PUTIN: Just east of the town of Sultan (Highway 2 mile 23.1) turn north up Sultan Basin Road towards the Sultan Basin Recreation Area. Follow this road 13.5 miles to Olney Pass. The Culmback Dam Road heads down to the left. This road was gated for the past few years but more recently it has been open and the road is a public easement to Forest Service property (in the past the Hydroelectric Plant Supervisor has answered questions regarding gate access and he can be reached at 425-783-8804). Just before you reach the dam an old forest road turns off to the left (FR 6122, aka the Jenny Ring Road). Drive up this road to a large clearing and start walking. The traditional put-in was reached by following this road to the old log bridge a couple miles downstream from the dam (47.9701N, 121.7228W, WGS84). As a condition of the new hydropower license American Whitewater negotiated the development of a new trail into the canyon that was professionally constructed to Forest Service trail standards and completed in 2014. This trail puts you in the river one mile below Culmback Dam. Scrambling down the face of the earthen dam is tempting but illegal and you likely want to get a bit downstream of the dam to find enough inflow from the sides. Snohomish PUD has installed security cameras here and informed us that they will not tolerate trespassing on the dam. The other difficulty with putting in at the base of the dam is there are reports of some class V rapids in this section that may be difficult to scout or portage. Steep canyon walls limit access between the dam and the old bridge site although there are a couple spots where river access is possible.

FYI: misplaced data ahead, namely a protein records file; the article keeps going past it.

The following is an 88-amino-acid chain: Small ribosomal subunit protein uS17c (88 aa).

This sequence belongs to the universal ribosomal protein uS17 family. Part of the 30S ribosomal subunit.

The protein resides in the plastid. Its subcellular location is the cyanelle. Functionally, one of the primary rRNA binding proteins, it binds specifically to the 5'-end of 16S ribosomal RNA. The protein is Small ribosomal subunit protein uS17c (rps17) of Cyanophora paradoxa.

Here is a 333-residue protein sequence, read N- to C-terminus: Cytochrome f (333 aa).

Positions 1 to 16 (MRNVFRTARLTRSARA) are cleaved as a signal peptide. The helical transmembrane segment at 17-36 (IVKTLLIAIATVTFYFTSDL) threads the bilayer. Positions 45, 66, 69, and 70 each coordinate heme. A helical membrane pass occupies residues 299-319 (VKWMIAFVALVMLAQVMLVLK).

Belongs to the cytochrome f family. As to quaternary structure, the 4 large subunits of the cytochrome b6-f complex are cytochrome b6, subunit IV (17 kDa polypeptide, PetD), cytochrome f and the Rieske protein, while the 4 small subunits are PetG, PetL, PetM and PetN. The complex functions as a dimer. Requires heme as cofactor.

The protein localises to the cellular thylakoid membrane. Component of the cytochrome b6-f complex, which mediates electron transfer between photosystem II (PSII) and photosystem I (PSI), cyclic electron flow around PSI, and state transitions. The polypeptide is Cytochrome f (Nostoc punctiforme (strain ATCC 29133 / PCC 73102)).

TAKEOUT: Most continue on the Sultan below Powerhouse run and use the Sultan fishing access at Trout Farm Road. You can reach it by taking the first street east of the Highway 2 bridge across the Sultan. After turning onto this street in the town of Sultan, take a left headed back towards the river. When you get to First Street follow it north as it parallels the river. As you pass out of town, slightly less than a mile down First Street, Trout Farm Road turns off to the left. Follow this 1.3 miles to a well marked fishing access point on the Sultan River. Park in the gravel parking area near the road and walk down a dirt road to the river. Alternative access points are available at the Powerhouse but gates will likely be locked by the time you get there, requiring you to continue downstream (they may be open on scheduled release days however).
For additional information:
|Mile||Rapid Name||Class||Features (Legend)|
|0.0||City of Everett Diversion Dam||N/A|
Rapid that formed below Marsh Creek following a major landslide.
A potential intermediate access point. City of Everett requests that paddlers portage the dam on river right.